General security

Retinal recognition – The ultimate biometric

Ravi Das
August 22, 2016 by
Ravi Das

Review of the last article

As we have seen, there are numerous applications for Biometric Technology. They can range from very simple applications, such as Single Sign-On Solutions, all the way to the most complex, such as that of the e-Passport infrastructure.

As it was discussed, the e-Passport is quickly becoming the replacement for the traditional paper passport. The primary reasons for this are for both security and convenience. Regarding the former, the paper passport can be, to a certain degree, easily forged, replicated, or even hijacked. With the latter, processing a paper passport can take time, especially at the customs and immigrations line at the country of destination.

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In contrast, the e-Passport is a much secure identity document. For example, it contains a microchip which can store up to three Biometric Templates of different modalities, thus offering a true multi-layered approach to security. It is also very convenient because it consists of an RFID antennae embedded into the microchip. Because of this, a traveler's identity can be instantaneously confirmed in just a matter of seconds, by merely "flashing" the e-Passport in front of the e-Passport reader.

But despite these key, strategic advantages, the e-Passport infrastructure is also prone to Cyber based attacks, given its heavy dependency upon a networked environment. Thus, the need for Penetration Testing across all levels is required to make sure that all of the hidden security vulnerabilities can be discovered and quickly patched up.

One of the Biometric Templates which is used quite heavily in the e-Passport infrastructure is that of Iris Recognition. Another similar Biometric modality is Retinal Recognition, which is the topic of this article.

The anatomy of the retina

Throughout the entire human anatomy, it is the eye which captures the intrigue of both medical practitioners and research scientists. As a result, it has also received great interest as well from the Biometrics Industry as a means to positively confirm the identity of an individual.

The Iris is located in the front of the eye, and its primary function is to allow the requisite amount of light into the eye which is necessary to maintain a proper line of vision. The Retina is the grouping of the blood vessels in the back of the eye, which connects to the front of the optic nerve which then goes into the brain.

The primary function of the Retina is to feed visual information and cues into the brain so that it can further process.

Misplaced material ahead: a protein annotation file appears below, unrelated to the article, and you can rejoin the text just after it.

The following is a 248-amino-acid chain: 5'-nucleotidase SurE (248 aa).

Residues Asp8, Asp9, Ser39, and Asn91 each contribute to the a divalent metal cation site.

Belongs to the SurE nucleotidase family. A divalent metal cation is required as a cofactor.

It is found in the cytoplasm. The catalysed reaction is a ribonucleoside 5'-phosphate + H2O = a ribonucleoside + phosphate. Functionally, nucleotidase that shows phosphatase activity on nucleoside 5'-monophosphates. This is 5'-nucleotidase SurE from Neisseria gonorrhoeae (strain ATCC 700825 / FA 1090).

In other words, the retina "is to the eye as film is to a camera". (SOURCE: 1). On a much more scientific level, the Retina possesses multiple layers of sensory tissue as well as millions upon millions of photoreceptors. Their primary function is to transform the light rays captured by the Iris into various types of electrical impulses from which they are then converted over into decipherable images.

The Retina possesses two types of photoreceptors, which are: 1) the Rods; and 2) The Cones. It is the former which allows for both night and peripheral vision to take place.

An overview into retinal recognition

The interest of using the Retina as means for verification and/or identification goes back all the way to the 1930s. The first scientific study was conducted by Dr. Carleton Simon and Dr. Isodore Goldstein. In their work, they describe how every individual possesses a unique Retinal structure, because of the differing distribution of blood vessels.

This was the first study actually to suggest the use of the Retina as means to help confirm the identity of an individual. In fact, their published scientific paper, which came out in 1935, is considered to the be the formal birth of Retinal Recognition.

The next scientific study which confirmed the uniqueness of the Retina was conducted in the 1950s by a scientist known as Dr. Paul Tower. It was discovered through his work that even identical twins have a very distinct and unique set of Retinas.

Not only because of the uniqueness it possesses, the Retina also contains very rich information about an individual, just as much as the DNA Strand. Also like the Iris, the Retina hardly every changes over the lifetime of an individual unless they are afflicted with a disease or blindness.

Thus, it is considered to be a very stable Biometric modality, when compared to some of the others (such as Facial Recognition or even Fingerprint Recognition). Because of these strategic advantages, Retinal Recognition has been termed as the "Ultimate Biometric of All".